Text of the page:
The Ayyubid and Mamluk periods were some of the most intellectually fecund in Islamic history. Megan Reid’s book, which traverses three centuries from 1170 to 1500, recovers the stories of medieval men and women who were renowned not only for their intellectual prowess but also for their devotional piety. Through these stories, the book examines trends in voluntary religious practice that have been largely overlooked in modern scholarship. This type of piety was distinguished by the pursuit of God’s favor through additional rituals, which emphasized the body as an instrument of worship and the rejection of the temptation of worldly pleasures and even society itself. Using an array of sources including manuals of law, fatwa collections, chronicles and obituaries, the book shows what it meant to be a good Muslim in the medieval period and how Islamic law defined holy behavior. In its concentration on personal piety, ritual and religious practice the book offers an intimate perspective on early Islamic society.

10 Commandments Judge to Return to Alabama Supreme Court

The Mojave Desert cross is not the only Establishment Clause icon to make a comeback this week. Roy Moore, the former Chief Judge of the Alabama Supreme Court, who famously defied a federal court order to remove a Ten Commandments monument from the state courthouse, has won election to his old job. In 2003, a state judicial ethics panel removed Moore from office for failing to comply with the federal court order. This week, the voters of Alabama sent Moore back to his former position. Moore told his supporters that he would continue “to stand for the acknowledgment of God,” but has promised not to try to restore the monument.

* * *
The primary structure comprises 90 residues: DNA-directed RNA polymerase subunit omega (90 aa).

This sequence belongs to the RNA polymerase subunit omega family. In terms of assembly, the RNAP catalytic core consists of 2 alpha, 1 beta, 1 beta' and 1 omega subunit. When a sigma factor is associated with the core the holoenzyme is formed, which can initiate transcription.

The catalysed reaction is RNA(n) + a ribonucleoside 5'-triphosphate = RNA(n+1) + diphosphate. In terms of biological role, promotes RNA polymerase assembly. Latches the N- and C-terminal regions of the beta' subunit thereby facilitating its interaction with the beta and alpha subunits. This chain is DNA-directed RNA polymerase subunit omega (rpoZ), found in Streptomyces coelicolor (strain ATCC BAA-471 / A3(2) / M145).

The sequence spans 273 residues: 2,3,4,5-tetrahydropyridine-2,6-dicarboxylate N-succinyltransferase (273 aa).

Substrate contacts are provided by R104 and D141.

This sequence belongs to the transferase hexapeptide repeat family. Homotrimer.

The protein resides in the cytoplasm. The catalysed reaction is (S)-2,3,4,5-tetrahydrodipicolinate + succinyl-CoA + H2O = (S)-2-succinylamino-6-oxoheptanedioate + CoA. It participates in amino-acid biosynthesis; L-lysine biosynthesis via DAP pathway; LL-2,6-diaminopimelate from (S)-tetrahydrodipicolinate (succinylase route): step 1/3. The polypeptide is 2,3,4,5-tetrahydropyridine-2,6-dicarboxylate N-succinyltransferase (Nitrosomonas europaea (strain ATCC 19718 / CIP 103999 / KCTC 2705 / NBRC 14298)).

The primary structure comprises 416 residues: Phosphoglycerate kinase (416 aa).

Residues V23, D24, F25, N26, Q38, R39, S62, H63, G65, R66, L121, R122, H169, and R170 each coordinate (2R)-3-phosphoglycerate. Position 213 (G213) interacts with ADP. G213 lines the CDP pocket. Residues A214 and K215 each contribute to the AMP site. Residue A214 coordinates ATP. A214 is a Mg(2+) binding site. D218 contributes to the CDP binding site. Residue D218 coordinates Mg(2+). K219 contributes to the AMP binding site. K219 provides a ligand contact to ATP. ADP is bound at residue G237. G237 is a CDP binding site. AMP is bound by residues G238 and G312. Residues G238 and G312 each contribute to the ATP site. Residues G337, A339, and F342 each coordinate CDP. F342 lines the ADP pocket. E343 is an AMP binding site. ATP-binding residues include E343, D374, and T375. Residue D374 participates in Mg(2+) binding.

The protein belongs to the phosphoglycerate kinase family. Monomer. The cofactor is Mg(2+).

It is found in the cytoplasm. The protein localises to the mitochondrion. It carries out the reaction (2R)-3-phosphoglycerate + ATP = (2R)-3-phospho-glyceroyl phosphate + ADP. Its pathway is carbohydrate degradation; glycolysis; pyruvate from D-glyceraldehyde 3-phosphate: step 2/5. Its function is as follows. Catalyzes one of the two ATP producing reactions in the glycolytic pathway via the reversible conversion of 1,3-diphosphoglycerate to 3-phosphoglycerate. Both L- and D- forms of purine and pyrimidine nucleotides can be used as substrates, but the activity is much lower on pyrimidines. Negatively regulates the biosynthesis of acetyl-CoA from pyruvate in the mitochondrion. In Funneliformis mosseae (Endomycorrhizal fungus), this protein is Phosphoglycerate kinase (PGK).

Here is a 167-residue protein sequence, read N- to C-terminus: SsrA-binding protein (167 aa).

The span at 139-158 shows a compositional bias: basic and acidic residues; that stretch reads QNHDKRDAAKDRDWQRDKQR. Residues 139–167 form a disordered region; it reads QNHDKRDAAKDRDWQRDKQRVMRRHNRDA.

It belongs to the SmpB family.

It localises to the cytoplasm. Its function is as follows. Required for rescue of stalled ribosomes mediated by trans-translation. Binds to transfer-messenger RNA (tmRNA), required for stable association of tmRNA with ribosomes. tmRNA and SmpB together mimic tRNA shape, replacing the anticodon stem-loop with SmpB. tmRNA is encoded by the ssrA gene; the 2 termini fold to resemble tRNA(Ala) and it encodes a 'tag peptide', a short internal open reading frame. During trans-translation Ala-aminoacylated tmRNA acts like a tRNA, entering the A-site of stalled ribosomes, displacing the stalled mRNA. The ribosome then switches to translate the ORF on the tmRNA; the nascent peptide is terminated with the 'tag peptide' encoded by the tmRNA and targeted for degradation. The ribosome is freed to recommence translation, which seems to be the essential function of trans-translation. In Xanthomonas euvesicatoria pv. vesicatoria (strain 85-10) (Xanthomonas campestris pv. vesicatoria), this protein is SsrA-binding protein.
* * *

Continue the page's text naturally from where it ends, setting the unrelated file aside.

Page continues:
Fitzpatrick, “Strange Gods: Legal Theology in a Modern Age”

This July, Routledge-Cavendish will publish Strange Gods: Legal Theology in a Modern Age by Peter Fitzpatrick (Birkbeck College, University of London). The publisher’s description follows.

Legal Theology provides a genealogy of modern law as a secular theology, calling into question the received ideas that modern law is radically different from its religious antecedents, and that modernity involved a repudiation of theological concepts. Peter Fitzpatrick charts the lineage of this secular theology through three ‘historicities’: the creation of the world’s imperium, of the modern world-system, in the sixteenth century; the time of revolutions of the seventeenth and eighteenth centuries; and the high modernism of the nineteenth and twentieth centuries. Respectively condensed here in the writings of Vitoria, Hobbes and Nietzsche, Fitzpatrick documents the substitution of a monotheistic God by successive articulations of a persistently ‘deific’ law. Legal Theology thus questions the story of secularism’s triumph, by eliciting the essentially religious force of modern law: a force that is, moreover, recognisable in secularism’s contemporary imperial mission.

Mojave Desert Cross to Return on Veteran’s Day

The cross at one time placed on “Sunrise Rock” in the Mojave Desert and which formed the basis of the law suit in Salazar v. Buono is slated to be displayed again on Veteran’s Day.  Originally, the cross was displayed in 1934 by World War I veterans to honor veterans of that war; it now commemorates veterans of all wars.  The land swap organized by Congress some years ago, in which the property on which the cross stands was transferred to private hands (to the Veterans of Foreign Wars), was approved and the ACLU’s Establishment Clause objection seems for now to have been rejected by the district court.